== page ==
Tetley Tea, a part of Tata Global Beverages, has launched a new campaign entitled ‘Andar se Clean and Bahar se Active’ with Bollywood actress Deepika Padukone as the new face of the brand. Puneet Das, Marketing Head – India, Tata Global Beverages talks
Tetley Tea, a part of Tata Global Beverages, has launched a new campaign entitled ‘Andar se Clean and Bahar se Active’ with Bollywood actress Deepika Padukone as the new face of the brand. Puneet Das, Marketing Head – India, Tata Global Beverages talks about the brand’s attempt at keeping the green tea and regular tea categories exciting
BY SAMARPITA BANERJEE
Q] Tell us a bit about the thought behind Tetley Tea’s latest campaign, ‘Andar se Clean and Bahar se Active’?
The campaign brings alive the idea that while a lot of us try to make healthy choices, we come across situations when we give in to indulgences or are forced to do so. It can be an office birthday party, or your grandmother offering you food. The idea was to say that while you can’t say no to those occasions, you can always detox and cleanse yourself with Tetley Green Tea. We wanted to build credibility by stressing on the fact that the product has five times more antioxidants than an apple.
Q] How does Deepika Padukone fit into your communication?
Deepika, while being very popular as well as fit, is also one of the most relatable actresses in the industry today. The idea was to put her in situations where she is not Deepika the actress but Deepika the person, to help build an instant connect with consumers.
Q] How big is the green tea market currently? What is Tetley Tea’s market share?
We are a tea-drinking nation and currently, regular tea has around 97% penetration. Green tea is a newer category which is about Rs 300 crore in size and Tetley is a significant player. We actually pioneered the category. There has been a lot of buzz around it in the last few years and it is growing. That said, currently the penetration is only around 1%. Thus, there is a significant opportunity for the category to grow further.
Q] Considering the fact that Indians are almost obsessed with regular and black tea, how difficult is it to market green tea as a product?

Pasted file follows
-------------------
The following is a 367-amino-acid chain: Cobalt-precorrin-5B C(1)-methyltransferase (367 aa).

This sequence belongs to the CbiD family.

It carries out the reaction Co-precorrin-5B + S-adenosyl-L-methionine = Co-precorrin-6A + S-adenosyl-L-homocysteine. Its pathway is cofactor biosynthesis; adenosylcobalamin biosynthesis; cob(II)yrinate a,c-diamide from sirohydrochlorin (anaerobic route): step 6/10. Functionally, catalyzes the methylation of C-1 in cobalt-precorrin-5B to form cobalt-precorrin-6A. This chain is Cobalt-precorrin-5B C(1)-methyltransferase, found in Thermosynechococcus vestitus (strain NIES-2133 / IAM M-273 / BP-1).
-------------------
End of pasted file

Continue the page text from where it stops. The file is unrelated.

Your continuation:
The triggers for both the categories are different. Black tea or regular tea is all about refreshment, relaxation and rejuvenation, with taste playing an important role. The trigger for the green tea category is more on the health and wellness platform. People leading a busy lifestyle are actively seeking choices such as green tea, which can fit into their routine and behavior. While drinking tea is very common in India, if we could have a beverage which offers health benefits, many would not mind making it a habit. We are not trying to substitute one with the other, but are introducing the product in different moments of consumption. For example, our interactions with consumers tell us that post-meal consumption of green tea is increasing.
Q] So is the office-going younger crowd your primary target audience?
Up until three to four years ago, people living in metros, as well as those with corporate jobs were driving the demand for the category. But now there is a lot more awareness about the benefits of green tea, driven by word-of-mouth as well. This is in turn pushing demand in the Tier II and Tier III cities, across age groups, who are seeking health benefits. Thus, while the idea is to talk to the younger audience when it comes to green tea, the larger mass of the population is our TG. Health conversations are increasingly gaining popularity in the food and beverage world, and our category is a natural fit to the current trend.
Q] Green tea is still looked at as a premium offering by a majority of consumers. Is that a challenge as well?
Both the black tea and green tea markets are very fragmented with a lot of local and low-priced players. However, green tea has not managed to increase much of its market share because the point of entry of this category is mainly an active consideration from a health point of view. Consumers are not just looking at price but the price-value equation too. Thus, more than the price, it’s about continuing to build relevance for a category which is now at a very nascent stage.